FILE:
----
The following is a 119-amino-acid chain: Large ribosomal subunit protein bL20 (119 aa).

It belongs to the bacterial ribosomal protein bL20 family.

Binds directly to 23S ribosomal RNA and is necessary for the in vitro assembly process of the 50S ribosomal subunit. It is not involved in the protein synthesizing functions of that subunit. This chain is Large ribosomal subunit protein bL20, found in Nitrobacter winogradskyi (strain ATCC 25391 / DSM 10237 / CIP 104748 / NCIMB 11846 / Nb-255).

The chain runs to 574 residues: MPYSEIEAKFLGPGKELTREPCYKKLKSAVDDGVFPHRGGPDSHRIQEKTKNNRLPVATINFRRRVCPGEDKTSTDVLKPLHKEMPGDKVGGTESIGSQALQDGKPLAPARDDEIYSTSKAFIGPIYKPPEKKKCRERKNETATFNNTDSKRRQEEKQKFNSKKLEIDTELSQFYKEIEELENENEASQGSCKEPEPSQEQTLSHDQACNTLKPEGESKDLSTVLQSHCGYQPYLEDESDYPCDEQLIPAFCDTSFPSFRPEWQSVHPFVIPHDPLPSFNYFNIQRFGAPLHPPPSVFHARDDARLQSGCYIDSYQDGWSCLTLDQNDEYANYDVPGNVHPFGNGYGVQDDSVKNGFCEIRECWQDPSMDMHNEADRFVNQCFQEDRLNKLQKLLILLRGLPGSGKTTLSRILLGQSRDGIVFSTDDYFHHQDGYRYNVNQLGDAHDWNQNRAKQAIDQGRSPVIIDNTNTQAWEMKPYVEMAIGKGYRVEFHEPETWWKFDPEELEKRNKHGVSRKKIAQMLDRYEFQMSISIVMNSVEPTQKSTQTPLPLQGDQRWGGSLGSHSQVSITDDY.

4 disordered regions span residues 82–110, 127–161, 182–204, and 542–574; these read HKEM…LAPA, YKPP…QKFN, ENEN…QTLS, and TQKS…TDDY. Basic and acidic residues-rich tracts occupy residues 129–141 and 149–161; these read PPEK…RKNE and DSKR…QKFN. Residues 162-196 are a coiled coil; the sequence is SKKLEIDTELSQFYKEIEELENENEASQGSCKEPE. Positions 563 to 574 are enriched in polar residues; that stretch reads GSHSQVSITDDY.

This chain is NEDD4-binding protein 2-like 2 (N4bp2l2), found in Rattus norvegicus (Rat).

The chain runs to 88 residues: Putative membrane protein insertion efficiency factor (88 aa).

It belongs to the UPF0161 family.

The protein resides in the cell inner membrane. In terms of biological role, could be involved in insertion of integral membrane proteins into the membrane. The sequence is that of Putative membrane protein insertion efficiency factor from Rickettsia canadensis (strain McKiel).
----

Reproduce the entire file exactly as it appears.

The following is a 119-amino-acid chain: Large ribosomal subunit protein bL20 (119 aa).

It belongs to the bacterial ribosomal protein bL20 family.

Binds directly to 23S ribosomal RNA and is necessary for the in vitro assembly process of the 50S ribosomal subunit. It is not involved in the protein synthesizing functions of that subunit. This chain is Large ribosomal subunit protein bL20, found in Nitrobacter winogradskyi (strain ATCC 25391 / DSM 10237 / CIP 104748 / NCIMB 11846 / Nb-255).

The chain runs to 574 residues: MPYSEIEAKFLGPGKELTREPCYKKLKSAVDDGVFPHRGGPDSHRIQEKTKNNRLPVATINFRRRVCPGEDKTSTDVLKPLHKEMPGDKVGGTESIGSQALQDGKPLAPARDDEIYSTSKAFIGPIYKPPEKKKCRERKNETATFNNTDSKRRQEEKQKFNSKKLEIDTELSQFYKEIEELENENEASQGSCKEPEPSQEQTLSHDQACNTLKPEGESKDLSTVLQSHCGYQPYLEDESDYPCDEQLIPAFCDTSFPSFRPEWQSVHPFVIPHDPLPSFNYFNIQRFGAPLHPPPSVFHARDDARLQSGCYIDSYQDGWSCLTLDQNDEYANYDVPGNVHPFGNGYGVQDDSVKNGFCEIRECWQDPSMDMHNEADRFVNQCFQEDRLNKLQKLLILLRGLPGSGKTTLSRILLGQSRDGIVFSTDDYFHHQDGYRYNVNQLGDAHDWNQNRAKQAIDQGRSPVIIDNTNTQAWEMKPYVEMAIGKGYRVEFHEPETWWKFDPEELEKRNKHGVSRKKIAQMLDRYEFQMSISIVMNSVEPTQKSTQTPLPLQGDQRWGGSLGSHSQVSITDDY.

4 disordered regions span residues 82–110, 127–161, 182–204, and 542–574; these read HKEM…LAPA, YKPP…QKFN, ENEN…QTLS, and TQKS…TDDY. Basic and acidic residues-rich tracts occupy residues 129–141 and 149–161; these read PPEK…RKNE and DSKR…QKFN. Residues 162-196 are a coiled coil; the sequence is SKKLEIDTELSQFYKEIEELENENEASQGSCKEPE. Positions 563 to 574 are enriched in polar residues; that stretch reads GSHSQVSITDDY.

This chain is NEDD4-binding protein 2-like 2 (N4bp2l2), found in Rattus norvegicus (Rat).

The chain runs to 88 residues: Putative membrane protein insertion efficiency factor (88 aa).

It belongs to the UPF0161 family.

The protein resides in the cell inner membrane. In terms of biological role, could be involved in insertion of integral membrane proteins into the membrane. The sequence is that of Putative membrane protein insertion efficiency factor from Rickettsia canadensis (strain McKiel).